Chronicle of a Tiger Repair
Part III
The finished Tiger of John Logan Sr. on display

Part II is here.
Article and photos by John Logan Sr. and Doug Jennings
First published in Rootes Review, February 2005

The first month we discussed how the Tiger was damaged, disassembled and dipped. Last month we discussed some of Doug’s methods of straightening and preparing the surface for paint. This month we describe the painting and reassembly process.

Finished at last!

The Color Coat

Before Doug and Steve could start painting the car, I of course had to decide the color I wanted. After attending the 2005 Detroit Auto Show and seeing the entire selection of new, wild show car colors, I decided I would stick with red but I wanted something brighter then the stock Carnival Sunbeam red or Guardsmen red. I chose the Corvette Victory red.

The doors, hood and trunk lid are now removed for painting. The bottom and interior surfaces are painted with a two-part PPG acrylic enamel paint called Delstar. Steve then sprays the outside surfaces with a PPG Base Coat – Clear Coat acrylic urethane paint called Concept.

Final Assembly

Final Assembly under way

All the carefully stored parts are found and installed on the body in a sequence that eases accessibility. For instance, it’s much easier to install all the brake and clutch cylinders and lines when there is no power train in the way. Doug has done this so often he doesn’t need a written sequence but us amateur restorers should have one.

The “Repair” has proven successful

When the car was finished, I drove it 200 miles, from Dayton, Ohio to Dearborn, Michigan in 3-1/2 hours with only a five minute delay for a loose electrical wire. In the last six months it has traveled 2400 miles to various events, including a 900-mile round trip to the United XXV held in Alexandria Bay, New York.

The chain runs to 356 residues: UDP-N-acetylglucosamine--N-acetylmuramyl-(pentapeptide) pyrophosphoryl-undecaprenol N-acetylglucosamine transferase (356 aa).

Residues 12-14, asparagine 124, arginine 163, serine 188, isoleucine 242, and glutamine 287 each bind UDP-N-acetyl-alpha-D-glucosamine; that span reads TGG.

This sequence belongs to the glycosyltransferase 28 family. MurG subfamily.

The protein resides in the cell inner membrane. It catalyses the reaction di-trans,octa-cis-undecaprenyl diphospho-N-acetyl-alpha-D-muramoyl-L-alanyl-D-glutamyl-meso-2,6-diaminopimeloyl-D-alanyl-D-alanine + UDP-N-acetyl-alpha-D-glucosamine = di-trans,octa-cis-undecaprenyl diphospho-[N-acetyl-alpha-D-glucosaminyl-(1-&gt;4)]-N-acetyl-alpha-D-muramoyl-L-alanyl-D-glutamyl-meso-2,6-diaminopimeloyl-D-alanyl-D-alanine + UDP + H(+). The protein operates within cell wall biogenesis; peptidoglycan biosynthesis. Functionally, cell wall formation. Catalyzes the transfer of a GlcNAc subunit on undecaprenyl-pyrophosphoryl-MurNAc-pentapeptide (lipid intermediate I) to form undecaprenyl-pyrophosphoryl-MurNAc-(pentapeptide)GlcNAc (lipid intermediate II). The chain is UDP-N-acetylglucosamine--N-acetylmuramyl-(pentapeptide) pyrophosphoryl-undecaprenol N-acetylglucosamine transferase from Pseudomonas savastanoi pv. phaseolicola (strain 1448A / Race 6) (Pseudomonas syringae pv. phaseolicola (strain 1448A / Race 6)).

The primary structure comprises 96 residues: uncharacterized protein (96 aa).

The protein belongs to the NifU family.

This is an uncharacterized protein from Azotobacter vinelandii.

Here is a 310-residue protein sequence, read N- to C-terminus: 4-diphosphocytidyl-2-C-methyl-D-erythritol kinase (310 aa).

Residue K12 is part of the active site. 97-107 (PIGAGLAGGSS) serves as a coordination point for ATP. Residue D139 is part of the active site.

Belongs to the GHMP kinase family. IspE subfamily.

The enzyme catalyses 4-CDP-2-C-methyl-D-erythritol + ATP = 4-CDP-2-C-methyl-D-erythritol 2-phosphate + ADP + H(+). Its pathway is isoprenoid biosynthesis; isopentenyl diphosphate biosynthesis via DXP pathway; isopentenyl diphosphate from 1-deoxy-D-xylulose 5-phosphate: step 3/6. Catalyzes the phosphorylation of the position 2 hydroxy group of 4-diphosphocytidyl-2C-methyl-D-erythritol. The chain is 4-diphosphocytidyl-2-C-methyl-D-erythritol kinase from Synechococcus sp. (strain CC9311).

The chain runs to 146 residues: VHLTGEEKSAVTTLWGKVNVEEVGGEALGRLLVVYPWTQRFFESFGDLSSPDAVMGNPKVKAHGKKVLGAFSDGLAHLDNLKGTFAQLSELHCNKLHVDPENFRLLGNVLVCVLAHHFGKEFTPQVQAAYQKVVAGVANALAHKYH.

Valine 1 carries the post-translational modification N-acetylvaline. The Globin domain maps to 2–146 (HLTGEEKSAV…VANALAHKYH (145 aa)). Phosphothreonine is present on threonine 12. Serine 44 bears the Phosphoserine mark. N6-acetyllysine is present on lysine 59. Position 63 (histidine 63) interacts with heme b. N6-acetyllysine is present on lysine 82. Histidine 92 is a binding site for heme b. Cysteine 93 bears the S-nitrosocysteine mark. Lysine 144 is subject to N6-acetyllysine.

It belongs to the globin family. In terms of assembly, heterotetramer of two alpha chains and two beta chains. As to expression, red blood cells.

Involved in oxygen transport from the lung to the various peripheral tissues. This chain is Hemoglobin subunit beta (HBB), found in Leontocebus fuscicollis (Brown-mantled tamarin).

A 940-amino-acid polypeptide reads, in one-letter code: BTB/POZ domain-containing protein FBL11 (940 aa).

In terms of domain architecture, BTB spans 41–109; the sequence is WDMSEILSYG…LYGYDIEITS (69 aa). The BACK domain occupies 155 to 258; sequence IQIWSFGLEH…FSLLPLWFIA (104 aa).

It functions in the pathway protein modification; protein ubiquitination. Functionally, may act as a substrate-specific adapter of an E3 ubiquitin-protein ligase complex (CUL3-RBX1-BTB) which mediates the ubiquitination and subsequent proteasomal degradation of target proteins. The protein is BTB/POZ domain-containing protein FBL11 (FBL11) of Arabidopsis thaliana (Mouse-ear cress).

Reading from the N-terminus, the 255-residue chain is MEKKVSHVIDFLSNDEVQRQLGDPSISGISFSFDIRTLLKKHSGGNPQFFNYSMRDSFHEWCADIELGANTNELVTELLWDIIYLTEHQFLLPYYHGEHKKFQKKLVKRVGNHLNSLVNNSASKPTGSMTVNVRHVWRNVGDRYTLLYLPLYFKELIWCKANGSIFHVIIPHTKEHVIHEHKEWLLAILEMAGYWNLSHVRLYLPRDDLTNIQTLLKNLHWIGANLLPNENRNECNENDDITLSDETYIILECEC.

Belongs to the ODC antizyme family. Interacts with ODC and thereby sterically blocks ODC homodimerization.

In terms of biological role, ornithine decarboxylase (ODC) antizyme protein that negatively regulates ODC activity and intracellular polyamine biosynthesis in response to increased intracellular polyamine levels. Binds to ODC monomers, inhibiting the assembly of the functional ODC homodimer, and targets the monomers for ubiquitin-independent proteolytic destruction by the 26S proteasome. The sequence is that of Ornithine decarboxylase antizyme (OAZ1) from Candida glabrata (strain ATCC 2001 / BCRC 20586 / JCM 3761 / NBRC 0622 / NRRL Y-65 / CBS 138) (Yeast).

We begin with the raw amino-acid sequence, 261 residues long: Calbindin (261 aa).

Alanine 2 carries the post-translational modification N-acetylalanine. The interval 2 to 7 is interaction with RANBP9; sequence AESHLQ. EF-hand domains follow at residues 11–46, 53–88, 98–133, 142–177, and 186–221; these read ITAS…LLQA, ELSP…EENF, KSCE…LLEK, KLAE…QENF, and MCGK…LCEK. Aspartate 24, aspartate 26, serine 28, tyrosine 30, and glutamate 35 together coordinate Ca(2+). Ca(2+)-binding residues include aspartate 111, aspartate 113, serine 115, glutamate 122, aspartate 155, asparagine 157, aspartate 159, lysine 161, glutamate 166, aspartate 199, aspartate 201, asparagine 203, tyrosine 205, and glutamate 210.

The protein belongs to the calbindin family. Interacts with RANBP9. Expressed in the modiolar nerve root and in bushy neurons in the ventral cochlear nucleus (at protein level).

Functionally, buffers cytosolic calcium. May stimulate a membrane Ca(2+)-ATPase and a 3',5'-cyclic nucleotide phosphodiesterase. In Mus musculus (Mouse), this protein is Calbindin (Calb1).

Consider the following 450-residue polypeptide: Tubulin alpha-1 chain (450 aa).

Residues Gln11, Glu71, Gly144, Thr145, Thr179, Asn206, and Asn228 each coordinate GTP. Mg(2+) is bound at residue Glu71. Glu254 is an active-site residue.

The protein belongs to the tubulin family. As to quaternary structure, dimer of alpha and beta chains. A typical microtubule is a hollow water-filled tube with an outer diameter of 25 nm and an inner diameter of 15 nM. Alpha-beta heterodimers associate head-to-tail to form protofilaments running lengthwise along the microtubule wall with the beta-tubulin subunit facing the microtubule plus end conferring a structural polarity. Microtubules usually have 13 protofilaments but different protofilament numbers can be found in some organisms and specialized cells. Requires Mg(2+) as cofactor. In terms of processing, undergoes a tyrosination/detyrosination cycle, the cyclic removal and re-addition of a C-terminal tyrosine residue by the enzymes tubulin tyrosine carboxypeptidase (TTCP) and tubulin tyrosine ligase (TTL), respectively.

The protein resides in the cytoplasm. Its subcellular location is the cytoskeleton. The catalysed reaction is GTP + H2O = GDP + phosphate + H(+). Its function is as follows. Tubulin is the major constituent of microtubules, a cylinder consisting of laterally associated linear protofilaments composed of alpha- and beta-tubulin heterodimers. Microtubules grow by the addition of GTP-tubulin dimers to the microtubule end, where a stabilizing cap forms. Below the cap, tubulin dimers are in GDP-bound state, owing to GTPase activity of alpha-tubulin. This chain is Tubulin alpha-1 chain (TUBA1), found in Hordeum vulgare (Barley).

During the summer of 2005 the car received first places awards in its class of many Sunbeams, in the two largest All British judged shows in Michigan. It got a popular first place in its small class in our June, 2005 Shelby American Automobile Club show. It has been on display in several collector car events and in cruises in the Detroit area throughout the summer of 2005.

The re-assembly with required adjustments is similar to the following sequence.

1. Under dash items
such as wipers and vents
17. Alarm
2. Rear wiring harness 18. Cruise control
3. Fuel tanks and lines 19. Steering column
4. Brake cylinder and lines 20. Wheels
5. Power train
with front cross-member
21. Exhaust system
6. Rear suspension 22. Interior panels
7. Driveshaft 23. Carpet
8. Radiator 24. Brake fluid, coolant, oil
9. Door and trunk seals 25. Battery
10. Doors, trunk lid 26. Check electricals
11. Heater 27. Top fitment
12. Side windows and mechanisms 28. Start engine
13. Dash pad 29. Hood fitment
14. Windshield 30. Align front end
15. Front wiring harnesses
and all lamp assemblies
31. Road test
16. Instrument panel
with attached wiring

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